The rapidly changing face of the Clyde foreshore is bringing with it changes in thought of how to best take advantage of the consequences of no off ramp from the new bridge into Clyde Street and the new traffic restrictions being imposed on Clyde Street and Orient Street that will see any vehicle over 8.8m required to trundle along the newly refurbished "pedestrian friendly" section of Orient Street.
Image issued by Transport NSW This restriction will see pan-tecnicans, semi trailers, cars with caravans and cars with boats diverted to exit via Orient Street. It is little wonder that Council now moves to permanently close the Clyde Street boatramp to discourage boaters entering the CBD precinct. The Batemans Bay Foreshore Committee warned Council that the vision staff had for the Clyde Foreshore failed to represent business acumen and that if it was intended to attract people to the precinct Council would need to reassess the priority it was giving to carparking and instead give priority to visitors and recognise that there was value in waterside dining as per the example of Murra Mia walkway. It was recognised by those with business acumen (and skin in the game) that the Clyde Street end would become even more of a "dead end" once the bridge off ramp was removed. It was already evident that the number of shopfronts for lease was steadily growing and this was well before bushfires and Covid. Yet their advice was ignored and the vision of shopfronts and outside dining on the "wrong side" of the street with the water views blocked by carparks remained the only option on the table. In the end many in the Foreshore Advisory Committee threw their arms in the air and left realising they were there to tick a box marked "Consultation", unable to do anything except vote on a preferred colour and location for rubbish bins. We now move ahead to November 2020 and the reality of what awaits the foreshore precinct is becoming more apparent. The off ramp will soon be permanently closed. No longer will tourists casually glide into the Batemans Bay foreshore to stretch their legs and enjoy a coffee or meal. Instead they will arrive at the Bay from the north on a four lane bridge that blocks any view and encounter the five lane thunderdome of Vesper Street. If they aren't prepared and informed that North Street is their only CBD access they will shoot by it. By the time they get to Beach Road it is too late. This month we have also witnessed a change in the Clyde Street landscape with agencies such as headspace and the NBN leasing vacant shops. With rapidly increasing rents, the impact of Covid on trading and the disruptions already in place from the new bridge build there are real concerns that this section of the CBD will continue to fail. This might explain why a new floating pontoon has been identified for the precinct that might encourage more locals to the precinct. As to who might use the pontoon? Another idea that might well come to fruition for the Clyde foreshore are the very popular pop-ups we are seeing at the Marina and across the Bay at Wray Street. Council might well be inspired to see these introduced along the foreshore as it is evident that they are popular, provide the "next to water" experience that people enjoy, are more affordable in terms of rental and add an element of vibrancy. Such an idea of the introduction of more pods is not new to our Council planning staff who have seen firsthand the regional benefits of thinking outside of the box and embracing modified containers such as the Piccolo Pod in Wodonga that was locally manufactured and installed with Council blessing to revitalise a section of the town's CBD. As pop-up and permanent shipping containers continue to gain popularity around the world, WOTBOX from Wodonga are one of many who "have cemented their place at the forefront of high-end container modifications." WOTBOX said of their operation "We are able to source almost all of their core materials locally and transport the products across Australia using both the local rail hub at Ettamogah and quality local transport suppliers."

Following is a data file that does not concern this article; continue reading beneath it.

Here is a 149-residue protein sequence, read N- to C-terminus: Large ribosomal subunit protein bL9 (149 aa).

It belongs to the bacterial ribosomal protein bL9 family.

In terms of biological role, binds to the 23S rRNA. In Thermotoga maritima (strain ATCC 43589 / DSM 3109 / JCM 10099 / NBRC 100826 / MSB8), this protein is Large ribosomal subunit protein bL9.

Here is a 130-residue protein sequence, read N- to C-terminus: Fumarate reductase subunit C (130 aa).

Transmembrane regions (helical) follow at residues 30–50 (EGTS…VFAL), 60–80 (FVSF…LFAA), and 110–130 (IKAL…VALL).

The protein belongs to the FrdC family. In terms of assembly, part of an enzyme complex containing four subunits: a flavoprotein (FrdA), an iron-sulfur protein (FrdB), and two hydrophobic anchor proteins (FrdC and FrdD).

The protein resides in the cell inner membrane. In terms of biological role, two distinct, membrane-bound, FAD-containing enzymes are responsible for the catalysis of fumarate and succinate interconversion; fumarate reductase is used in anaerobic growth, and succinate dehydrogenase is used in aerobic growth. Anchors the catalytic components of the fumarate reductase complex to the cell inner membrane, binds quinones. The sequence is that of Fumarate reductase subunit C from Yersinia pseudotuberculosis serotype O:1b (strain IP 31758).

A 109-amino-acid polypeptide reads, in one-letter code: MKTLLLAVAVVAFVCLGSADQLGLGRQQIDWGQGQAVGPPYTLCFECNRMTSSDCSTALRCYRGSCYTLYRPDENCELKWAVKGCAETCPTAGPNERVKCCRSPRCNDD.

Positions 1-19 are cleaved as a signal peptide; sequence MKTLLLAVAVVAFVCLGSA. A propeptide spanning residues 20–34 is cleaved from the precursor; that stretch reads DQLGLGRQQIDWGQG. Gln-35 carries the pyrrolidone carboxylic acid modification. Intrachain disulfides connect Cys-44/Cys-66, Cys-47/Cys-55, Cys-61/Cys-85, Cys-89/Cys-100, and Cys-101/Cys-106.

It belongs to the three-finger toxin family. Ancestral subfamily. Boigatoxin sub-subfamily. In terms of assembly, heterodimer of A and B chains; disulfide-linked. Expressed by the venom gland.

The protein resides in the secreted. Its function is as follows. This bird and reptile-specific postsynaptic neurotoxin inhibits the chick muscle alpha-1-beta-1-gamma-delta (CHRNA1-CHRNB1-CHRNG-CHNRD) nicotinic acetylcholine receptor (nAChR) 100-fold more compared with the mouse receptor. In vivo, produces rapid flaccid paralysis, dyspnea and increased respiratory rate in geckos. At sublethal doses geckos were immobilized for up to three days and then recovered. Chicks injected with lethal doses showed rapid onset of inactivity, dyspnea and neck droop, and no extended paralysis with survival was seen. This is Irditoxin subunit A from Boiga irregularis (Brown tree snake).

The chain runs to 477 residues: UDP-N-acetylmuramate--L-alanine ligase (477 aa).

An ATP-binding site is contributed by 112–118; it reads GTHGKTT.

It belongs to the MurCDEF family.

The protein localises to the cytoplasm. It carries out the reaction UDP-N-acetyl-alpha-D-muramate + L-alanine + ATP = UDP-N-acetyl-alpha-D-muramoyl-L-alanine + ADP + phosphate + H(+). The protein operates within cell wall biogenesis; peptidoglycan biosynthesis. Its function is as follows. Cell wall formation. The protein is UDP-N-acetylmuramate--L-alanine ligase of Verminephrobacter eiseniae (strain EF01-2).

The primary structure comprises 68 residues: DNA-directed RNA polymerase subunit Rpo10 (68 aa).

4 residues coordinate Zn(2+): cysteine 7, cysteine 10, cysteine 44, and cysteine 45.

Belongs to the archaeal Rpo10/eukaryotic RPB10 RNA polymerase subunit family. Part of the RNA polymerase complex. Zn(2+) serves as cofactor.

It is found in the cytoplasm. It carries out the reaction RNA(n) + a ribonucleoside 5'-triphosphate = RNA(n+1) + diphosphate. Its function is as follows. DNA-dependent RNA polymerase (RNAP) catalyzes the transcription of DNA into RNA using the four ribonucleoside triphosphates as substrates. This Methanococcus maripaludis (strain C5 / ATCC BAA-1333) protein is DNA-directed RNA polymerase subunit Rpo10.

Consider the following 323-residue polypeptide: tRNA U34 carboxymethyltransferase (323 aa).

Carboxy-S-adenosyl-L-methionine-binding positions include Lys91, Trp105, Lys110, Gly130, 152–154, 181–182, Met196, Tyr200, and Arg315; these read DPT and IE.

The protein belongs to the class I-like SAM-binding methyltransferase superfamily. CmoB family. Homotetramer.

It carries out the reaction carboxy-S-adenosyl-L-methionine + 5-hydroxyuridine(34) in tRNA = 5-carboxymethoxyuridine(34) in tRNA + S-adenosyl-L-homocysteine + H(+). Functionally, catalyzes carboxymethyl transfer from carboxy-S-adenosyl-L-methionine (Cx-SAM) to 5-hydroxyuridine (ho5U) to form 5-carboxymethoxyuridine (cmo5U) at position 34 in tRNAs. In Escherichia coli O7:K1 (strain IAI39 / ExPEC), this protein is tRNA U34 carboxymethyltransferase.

“We’ve found that having a regional manufacturing location is an advantage rather than an impediment to growth.”
"The area is an important distribution base for our core materials, so it’s sometimes easier to access other regions from Albury Wodonga than metro locations!"
“Operating in a regional location meant that we could set up and source great contractors at a fraction of the cost than in Sydney,” he said. Maybe it is time for our Council to begin thinking outside of the box, as they did in Wodonga, and recognise the potential of modified containers for use in tourism and to fill the desperate need of affordable housing. Imagine more of these pop-ups along our foreshores. Long Beach, Maloneys, Lilli Pilli, Malua Bay, Nth Broulee, Congo, Coila, Bar Beach, Mystery Bay. Oysters, prawns, coffee, tacos, burgers. All built within the Shire. If we build it they WILL come. And they might actually come to the Clyde River foreshore. Don't be surprised if our planners haven't already thought of this and have plans afoot.
Image: Piccolo Pod